Luža Sq once functioned as a market place, and this stone column — comprising a medieval knight’s image and carved in 14-17 — was the spot where public verdicts and edicts, festivities were announced. The knight’s forearm (51.2cm) was the official linear measure of the Republic — that the ell of Dubrovnik.
Museum of Modern Art
Spread over three floors of a building east of the town, this outstanding gallery showcases artists painter Vlaho Bukovac from Cavtat. Head up to the sculpture patio for views that are exceptional.
Upper Corner Tower
Dubrovnik’s brand new museum stipulates the remains of a medieval foundry located from 2005 to 2008 in the distance between this 1346 tower and Fort Minčeta. The foundry functioned until the 1667 earthquake, when it was filled with rubble and forgotten about. The entrance involves an electronic tablet filled with comprehensive information concerning the foundry procedure and the archaeological remains. You will discover the entry in the northwestern corner of the town, right under Fort Minčeta.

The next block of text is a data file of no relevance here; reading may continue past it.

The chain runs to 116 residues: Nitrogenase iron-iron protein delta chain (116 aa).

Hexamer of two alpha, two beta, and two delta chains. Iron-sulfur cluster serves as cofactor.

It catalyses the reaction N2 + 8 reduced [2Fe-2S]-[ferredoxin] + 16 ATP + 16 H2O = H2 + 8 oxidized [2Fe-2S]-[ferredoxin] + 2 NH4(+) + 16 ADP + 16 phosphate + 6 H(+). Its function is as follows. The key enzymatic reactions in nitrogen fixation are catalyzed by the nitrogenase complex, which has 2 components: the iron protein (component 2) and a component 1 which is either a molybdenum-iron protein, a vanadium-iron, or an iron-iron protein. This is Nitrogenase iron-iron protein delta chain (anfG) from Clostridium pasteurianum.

Dulčić Masle Pulitika Gallery
This little offshoot of the city’s main gallery combines three buddies beyond the grave: neighborhood artists Ivo Dulčić, Antun Masle along with Ɖuro Pulitika, who all came to the fore from the 1950s and 1960s. There’s a permanent collection featuring the trio’s focus on the lower floor, while the gallery is given over to temporary exhibitions by artists that are current.
In a small, cavelike space from the Fort St John, the former studio of the gentleman Đuro Pulitika (1922–2006) seems like a minute paused in time, along with his job displayed anywhere and his reading eyeglasses casually abandoned on the side table. The living room regularly hosts exhibits by local artists.